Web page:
To mark the 20th anniversary of his death, the Schwules Museum is dedicating an exhibition to the life and work of Michel Foucault. Next to Jean-Paul Sartre, Foucault may be seen as one of the most important men of French thought in recent history. For him, too, philosophy was a political act aimed at bringing about change. Food for thought - but how to present philosophy in a museum? The curator has chosen the collage as an appropriate form to show the selected material.
Visitors will thus be greeted with an installation made up of quotes, to entice them to (again) read Foucault's texts. The first room has been wallpapered with some of his statements. In front of, but also on and around these is an added layer with text by followers and critics of Foucault. Nietzsche, Marx and Freud, who left traces in the philosopher's work, are presented in a further installation. Against a wall filled with graffiti from 1968, two pillars are adorned with further collages. One pillar being dedicated to Foucault, the other to his opponent Sartre. On a high desk, placed in front of the pillars, texts are chosen that trace their relationship. This confrontation is framed by the artwork of Rinaldo Hopf who painted his watercolor on the pages of The Care of the Self and by collages made up of text and pictures relating to Foucault's own involvement in political campaigns. The latter occupy another entire wall. Finally, enlargements of ancient Greek painting on vessels direct the spectator's gaze to Foucault's unfinished later work. Here the visitor is also led to the world of saunas and bathhouses.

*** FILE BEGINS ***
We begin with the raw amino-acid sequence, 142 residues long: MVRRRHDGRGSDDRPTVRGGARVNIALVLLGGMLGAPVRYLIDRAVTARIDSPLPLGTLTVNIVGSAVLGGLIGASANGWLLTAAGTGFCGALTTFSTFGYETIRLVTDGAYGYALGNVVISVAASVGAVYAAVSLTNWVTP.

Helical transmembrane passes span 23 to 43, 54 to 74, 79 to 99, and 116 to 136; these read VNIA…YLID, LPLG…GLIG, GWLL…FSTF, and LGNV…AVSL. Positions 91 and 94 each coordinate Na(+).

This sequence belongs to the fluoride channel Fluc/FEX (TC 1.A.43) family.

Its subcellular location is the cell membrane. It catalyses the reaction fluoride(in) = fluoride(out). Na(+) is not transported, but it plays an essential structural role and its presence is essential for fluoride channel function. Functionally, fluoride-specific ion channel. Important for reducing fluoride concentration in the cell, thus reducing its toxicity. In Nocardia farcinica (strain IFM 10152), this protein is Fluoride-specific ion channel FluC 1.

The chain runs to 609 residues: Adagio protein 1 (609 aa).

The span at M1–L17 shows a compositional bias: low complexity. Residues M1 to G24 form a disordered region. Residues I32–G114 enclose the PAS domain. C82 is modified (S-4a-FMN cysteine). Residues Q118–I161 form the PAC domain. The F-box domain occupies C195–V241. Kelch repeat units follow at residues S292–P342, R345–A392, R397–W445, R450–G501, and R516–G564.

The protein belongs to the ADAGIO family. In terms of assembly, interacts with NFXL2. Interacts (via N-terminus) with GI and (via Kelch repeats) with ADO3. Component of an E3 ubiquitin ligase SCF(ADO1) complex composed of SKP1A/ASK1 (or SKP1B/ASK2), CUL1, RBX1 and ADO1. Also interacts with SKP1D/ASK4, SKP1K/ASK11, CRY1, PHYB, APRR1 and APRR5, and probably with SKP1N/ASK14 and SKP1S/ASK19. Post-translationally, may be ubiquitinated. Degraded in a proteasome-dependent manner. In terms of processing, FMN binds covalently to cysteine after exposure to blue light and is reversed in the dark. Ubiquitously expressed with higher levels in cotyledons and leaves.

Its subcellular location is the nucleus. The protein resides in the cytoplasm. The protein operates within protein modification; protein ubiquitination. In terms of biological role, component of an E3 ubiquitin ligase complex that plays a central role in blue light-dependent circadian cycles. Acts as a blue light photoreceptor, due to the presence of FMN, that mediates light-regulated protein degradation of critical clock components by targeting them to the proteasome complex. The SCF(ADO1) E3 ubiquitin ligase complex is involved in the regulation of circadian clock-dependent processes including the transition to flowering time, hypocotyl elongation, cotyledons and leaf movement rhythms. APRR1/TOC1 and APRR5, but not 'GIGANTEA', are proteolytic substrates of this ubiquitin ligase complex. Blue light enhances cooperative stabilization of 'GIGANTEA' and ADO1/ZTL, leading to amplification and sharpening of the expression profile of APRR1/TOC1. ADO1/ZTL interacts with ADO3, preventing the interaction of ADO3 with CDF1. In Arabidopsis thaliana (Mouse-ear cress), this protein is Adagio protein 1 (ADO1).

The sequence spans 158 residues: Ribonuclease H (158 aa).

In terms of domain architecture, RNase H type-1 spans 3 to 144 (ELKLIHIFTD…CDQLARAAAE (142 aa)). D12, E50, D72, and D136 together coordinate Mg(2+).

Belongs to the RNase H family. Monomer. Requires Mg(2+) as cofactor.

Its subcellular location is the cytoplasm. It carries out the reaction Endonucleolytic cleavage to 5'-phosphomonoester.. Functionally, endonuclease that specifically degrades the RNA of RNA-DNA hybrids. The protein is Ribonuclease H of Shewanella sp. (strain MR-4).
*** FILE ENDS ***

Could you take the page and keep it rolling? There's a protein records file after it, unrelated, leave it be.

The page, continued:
The second room has been reserved for relevant works of art, books, documents, posters and photos which were thankfully loaned from the following institutions: Rade Museum at Schloss Reinbek, Merve Publishing House in Berlin, Suhrkamp Publishers in Frankfurt/Main as well as from the following institutions in Berlin: German Historical Museum, Police Historical Collection, Berlin Film Museum and Arsenal cinema.
Curator: Wolfgang Theis